Photo by Balázs Kétyi on Unsplash

Early on in my journey into design, I would experience giving a user a mid-fidelity wireframe to test only to have at least 70% of the feedback be: it lacked color and images, etc to make it pop. This begs the question, does art come into play in the UX design process?

The short answer is no. To understand this we have to define what art actually is and what is its purpose. Oxford Language dictionary defines art as: the expression or application of human creative skill and imagination, typically in a visual form such as painting or sculpture, producing works to be appreciated primarily for their beauty or emotional power.

Art is inherently subjective, it can be translated by its observer in a myriad of ways. An artist might have a certain vision for what he is trying to express or sometimes no vision at all — just transmuting the emotions and feelings in the moment onto whatever medium they are using to present that art.

UX design is the design of the user experience. The process of creating this experience is fundamentally different from any art. UX designers are problem solvers and the vision of their designs are initiated from the perspective of the users who need a solution to a problem. The design follows function and content. All ideas and concepts have to serve a purpose for the intended end user. There is no room for interpretation.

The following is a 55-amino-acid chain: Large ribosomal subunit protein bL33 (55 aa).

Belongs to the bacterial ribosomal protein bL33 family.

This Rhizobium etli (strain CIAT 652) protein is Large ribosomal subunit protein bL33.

Placement of design elements (such as CTA buttons) are decided based on many analytical studies of user behavior, i.e. finger placement on mobile devices. Colors and shapes are carefully chosen for their relevance to the project, legibility, and yes, aesthetics.

The difference between art and design is in the intent. While art may have no intent whatsoever, design is wholly intentional. You might argue that basic principles of art such as color, balance, texture, space, etc apply to design. This is not false, however, they are used simply to serve a practical purpose, not an artistic expression. The design of a finished product must look good, but it must also be good.

UX Designer and Food Enthusiast based in NYC